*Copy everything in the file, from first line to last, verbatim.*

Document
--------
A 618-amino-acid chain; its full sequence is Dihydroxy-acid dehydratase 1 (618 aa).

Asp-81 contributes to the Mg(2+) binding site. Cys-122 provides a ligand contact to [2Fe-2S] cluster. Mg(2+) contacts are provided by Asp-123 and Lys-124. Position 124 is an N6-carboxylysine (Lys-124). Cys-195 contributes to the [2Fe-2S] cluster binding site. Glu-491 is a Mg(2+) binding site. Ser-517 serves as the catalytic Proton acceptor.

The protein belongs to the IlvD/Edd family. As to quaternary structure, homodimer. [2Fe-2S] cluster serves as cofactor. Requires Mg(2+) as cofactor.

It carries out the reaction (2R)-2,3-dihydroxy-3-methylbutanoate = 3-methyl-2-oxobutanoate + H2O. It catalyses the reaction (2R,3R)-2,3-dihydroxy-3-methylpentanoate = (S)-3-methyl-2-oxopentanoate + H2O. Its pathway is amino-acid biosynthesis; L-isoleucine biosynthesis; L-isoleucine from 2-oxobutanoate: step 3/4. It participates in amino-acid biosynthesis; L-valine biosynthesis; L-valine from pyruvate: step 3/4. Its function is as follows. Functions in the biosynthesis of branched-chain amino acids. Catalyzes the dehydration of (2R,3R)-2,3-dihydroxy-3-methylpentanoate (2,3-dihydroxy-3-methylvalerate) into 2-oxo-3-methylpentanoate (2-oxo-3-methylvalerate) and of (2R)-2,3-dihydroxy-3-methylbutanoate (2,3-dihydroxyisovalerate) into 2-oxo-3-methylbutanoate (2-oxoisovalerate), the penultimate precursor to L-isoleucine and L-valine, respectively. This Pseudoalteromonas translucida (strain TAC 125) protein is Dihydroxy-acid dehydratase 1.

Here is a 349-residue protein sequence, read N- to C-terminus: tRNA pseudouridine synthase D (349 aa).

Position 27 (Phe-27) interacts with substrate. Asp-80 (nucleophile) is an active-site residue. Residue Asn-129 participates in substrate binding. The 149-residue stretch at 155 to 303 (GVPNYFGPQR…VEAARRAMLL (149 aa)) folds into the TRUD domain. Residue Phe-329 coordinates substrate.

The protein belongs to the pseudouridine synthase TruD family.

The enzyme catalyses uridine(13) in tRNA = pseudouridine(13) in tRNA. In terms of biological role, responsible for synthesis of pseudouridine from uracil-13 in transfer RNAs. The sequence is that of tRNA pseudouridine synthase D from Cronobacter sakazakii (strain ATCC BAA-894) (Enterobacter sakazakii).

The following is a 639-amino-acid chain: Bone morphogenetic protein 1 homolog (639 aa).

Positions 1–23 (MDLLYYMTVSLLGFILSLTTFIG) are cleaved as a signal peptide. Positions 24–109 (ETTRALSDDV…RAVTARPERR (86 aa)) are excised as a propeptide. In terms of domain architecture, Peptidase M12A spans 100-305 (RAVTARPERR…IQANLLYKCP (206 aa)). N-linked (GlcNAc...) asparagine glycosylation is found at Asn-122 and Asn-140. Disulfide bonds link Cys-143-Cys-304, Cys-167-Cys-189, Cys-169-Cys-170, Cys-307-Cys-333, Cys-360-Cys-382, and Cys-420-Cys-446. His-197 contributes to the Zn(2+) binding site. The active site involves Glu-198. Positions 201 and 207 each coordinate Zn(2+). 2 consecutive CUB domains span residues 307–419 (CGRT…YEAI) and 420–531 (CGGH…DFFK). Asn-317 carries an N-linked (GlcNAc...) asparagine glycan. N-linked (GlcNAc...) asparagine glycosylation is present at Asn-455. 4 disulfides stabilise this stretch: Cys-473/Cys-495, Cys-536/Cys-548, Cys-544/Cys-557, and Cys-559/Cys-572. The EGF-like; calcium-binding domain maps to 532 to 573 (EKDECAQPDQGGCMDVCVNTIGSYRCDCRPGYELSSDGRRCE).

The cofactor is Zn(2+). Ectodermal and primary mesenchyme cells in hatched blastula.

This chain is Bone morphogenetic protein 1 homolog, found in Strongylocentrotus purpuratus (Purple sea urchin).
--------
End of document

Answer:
A 618-amino-acid chain; its full sequence is Dihydroxy-acid dehydratase 1 (618 aa).

Asp-81 contributes to the Mg(2+) binding site. Cys-122 provides a ligand contact to [2Fe-2S] cluster. Mg(2+) contacts are provided by Asp-123 and Lys-124. Position 124 is an N6-carboxylysine (Lys-124). Cys-195 contributes to the [2Fe-2S] cluster binding site. Glu-491 is a Mg(2+) binding site. Ser-517 serves as the catalytic Proton acceptor.

The protein belongs to the IlvD/Edd family. As to quaternary structure, homodimer. [2Fe-2S] cluster serves as cofactor. Requires Mg(2+) as cofactor.

It carries out the reaction (2R)-2,3-dihydroxy-3-methylbutanoate = 3-methyl-2-oxobutanoate + H2O. It catalyses the reaction (2R,3R)-2,3-dihydroxy-3-methylpentanoate = (S)-3-methyl-2-oxopentanoate + H2O. Its pathway is amino-acid biosynthesis; L-isoleucine biosynthesis; L-isoleucine from 2-oxobutanoate: step 3/4. It participates in amino-acid biosynthesis; L-valine biosynthesis; L-valine from pyruvate: step 3/4. Its function is as follows. Functions in the biosynthesis of branched-chain amino acids. Catalyzes the dehydration of (2R,3R)-2,3-dihydroxy-3-methylpentanoate (2,3-dihydroxy-3-methylvalerate) into 2-oxo-3-methylpentanoate (2-oxo-3-methylvalerate) and of (2R)-2,3-dihydroxy-3-methylbutanoate (2,3-dihydroxyisovalerate) into 2-oxo-3-methylbutanoate (2-oxoisovalerate), the penultimate precursor to L-isoleucine and L-valine, respectively. This Pseudoalteromonas translucida (strain TAC 125) protein is Dihydroxy-acid dehydratase 1.

Here is a 349-residue protein sequence, read N- to C-terminus: tRNA pseudouridine synthase D (349 aa).

Position 27 (Phe-27) interacts with substrate. Asp-80 (nucleophile) is an active-site residue. Residue Asn-129 participates in substrate binding. The 149-residue stretch at 155 to 303 (GVPNYFGPQR…VEAARRAMLL (149 aa)) folds into the TRUD domain. Residue Phe-329 coordinates substrate.

The protein belongs to the pseudouridine synthase TruD family.

The enzyme catalyses uridine(13) in tRNA = pseudouridine(13) in tRNA. In terms of biological role, responsible for synthesis of pseudouridine from uracil-13 in transfer RNAs. The sequence is that of tRNA pseudouridine synthase D from Cronobacter sakazakii (strain ATCC BAA-894) (Enterobacter sakazakii).

The following is a 639-amino-acid chain: Bone morphogenetic protein 1 homolog (639 aa).

Positions 1–23 (MDLLYYMTVSLLGFILSLTTFIG) are cleaved as a signal peptide. Positions 24–109 (ETTRALSDDV…RAVTARPERR (86 aa)) are excised as a propeptide. In terms of domain architecture, Peptidase M12A spans 100-305 (RAVTARPERR…IQANLLYKCP (206 aa)). N-linked (GlcNAc...) asparagine glycosylation is found at Asn-122 and Asn-140. Disulfide bonds link Cys-143-Cys-304, Cys-167-Cys-189, Cys-169-Cys-170, Cys-307-Cys-333, Cys-360-Cys-382, and Cys-420-Cys-446. His-197 contributes to the Zn(2+) binding site. The active site involves Glu-198. Positions 201 and 207 each coordinate Zn(2+). 2 consecutive CUB domains span residues 307–419 (CGRT…YEAI) and 420–531 (CGGH…DFFK). Asn-317 carries an N-linked (GlcNAc...) asparagine glycan. N-linked (GlcNAc...) asparagine glycosylation is present at Asn-455. 4 disulfides stabilise this stretch: Cys-473/Cys-495, Cys-536/Cys-548, Cys-544/Cys-557, and Cys-559/Cys-572. The EGF-like; calcium-binding domain maps to 532 to 573 (EKDECAQPDQGGCMDVCVNTIGSYRCDCRPGYELSSDGRRCE).

The cofactor is Zn(2+). Ectodermal and primary mesenchyme cells in hatched blastula.

This chain is Bone morphogenetic protein 1 homolog, found in Strongylocentrotus purpuratus (Purple sea urchin).